I was flabbergasted! Mad, too. And really upset at my mother. I didn't want to have someone in my family who wasn't really a part of my family. I told my mother so, too. She said we wouldn't be getting the little girl for a year or so, so there would be plenty of time to think about things. Thank God, I thought! But within no time, we received a picture of the "new sister." I didn't mean to judge, but I thought she was very strange-looking. She had a large head and huge eyes that seemed cross-eyed. I told my mom that at least we should pick a prettier kid, and this isn't the one we want. She ignored me and sent word that the baby known as Qin Li Chun would now be Kara Qin Li Hudak. I was going to have a Chinese sister.

Then, we were notified that my mom had been picked to go on the next trip to China. My whole family and even some of my extended family went with her to the airport to send Mom off and wish her a safe trip. Not me! I was still totally opposed to this whole thing! I pleaded and pleaded with my dad to stay home. More than a year had passed since the "family announcement," but I still didn't want this baby. Everyone knew this. I had informed everyone that this was a really stupid idea, and that we'd all be sorry we were actually doing this. Over and over, Mom tried to "warm" me to the idea and said that in time, she hoped I'd be excited about it—like everyone else was. I was certain I'd never be okay with it! Dad said if that was my choice, I could stay home.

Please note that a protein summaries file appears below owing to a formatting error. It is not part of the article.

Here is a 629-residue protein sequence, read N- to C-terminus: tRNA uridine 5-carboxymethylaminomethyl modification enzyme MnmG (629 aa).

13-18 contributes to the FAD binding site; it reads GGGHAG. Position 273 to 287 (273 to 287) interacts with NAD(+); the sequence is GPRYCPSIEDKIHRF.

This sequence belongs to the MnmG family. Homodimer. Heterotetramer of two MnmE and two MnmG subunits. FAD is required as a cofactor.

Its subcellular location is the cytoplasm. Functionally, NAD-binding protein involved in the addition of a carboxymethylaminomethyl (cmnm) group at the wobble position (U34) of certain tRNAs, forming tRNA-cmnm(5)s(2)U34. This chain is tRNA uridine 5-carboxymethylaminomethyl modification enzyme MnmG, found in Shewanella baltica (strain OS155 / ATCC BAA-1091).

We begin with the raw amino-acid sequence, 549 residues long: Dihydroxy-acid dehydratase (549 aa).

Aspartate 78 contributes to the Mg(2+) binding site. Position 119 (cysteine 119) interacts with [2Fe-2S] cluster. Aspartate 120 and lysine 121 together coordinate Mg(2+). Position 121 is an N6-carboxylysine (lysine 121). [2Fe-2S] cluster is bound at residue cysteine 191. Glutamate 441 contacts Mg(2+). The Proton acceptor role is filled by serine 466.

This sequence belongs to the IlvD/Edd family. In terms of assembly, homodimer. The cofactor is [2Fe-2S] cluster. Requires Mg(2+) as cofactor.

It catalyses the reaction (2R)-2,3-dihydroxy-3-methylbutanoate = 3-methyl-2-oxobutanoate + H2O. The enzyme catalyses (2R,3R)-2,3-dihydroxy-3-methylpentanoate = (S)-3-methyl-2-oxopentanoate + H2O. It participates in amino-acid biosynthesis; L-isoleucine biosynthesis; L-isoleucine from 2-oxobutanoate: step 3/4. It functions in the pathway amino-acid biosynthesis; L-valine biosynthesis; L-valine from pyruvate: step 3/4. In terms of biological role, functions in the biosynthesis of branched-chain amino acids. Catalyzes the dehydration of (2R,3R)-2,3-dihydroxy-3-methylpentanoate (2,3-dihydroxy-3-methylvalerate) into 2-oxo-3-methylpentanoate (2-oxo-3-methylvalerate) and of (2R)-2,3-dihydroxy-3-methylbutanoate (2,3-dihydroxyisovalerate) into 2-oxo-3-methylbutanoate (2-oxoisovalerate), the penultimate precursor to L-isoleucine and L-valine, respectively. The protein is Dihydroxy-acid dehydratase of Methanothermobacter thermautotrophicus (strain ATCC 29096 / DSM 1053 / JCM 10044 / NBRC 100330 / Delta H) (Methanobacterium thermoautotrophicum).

It was nice to have Mom gone on the trip. It was a really fun time because Dad was very lenient and we got away with things—like not doing our chores or cleaning our rooms. Then reality hit! Mom called, and I could hear "Kara" screaming in the background. I told my mom that if that was the kid she was bringing home, she should reconsider because already it sounded like the huge mistake I knew it was. But she "retrieved" this kid. And she did bring her home! This time I tagged along with the family to get her from the airport. I was excited to see Mom, not excited to meet my new ten-month-old "sister." When I saw Mom, I hugged her. I only looked at the baby, but I didn't want to hold it. Right away I could tell Kara was "her" baby, and that was all she cared about at that very moment. I thought Mom didn't have enough time to split between three kids. How could she ever do it with four? I knew that this baby, being an infant and also adopted, would get all the attention from everyone around her. I disliked this kid even more—if that was possible! To me, she was simply a total intrusion on my family.

Kara didn't say a peep in the first half hour we met her. But that's the only time this girl would ever be quiet again. The moment we put her in that car seat, she screamed, and I mean screamed. I've never heard anything so piercing in my life. I put my hood up and tried best to think of a happy place and what life was like before this terror was brought here.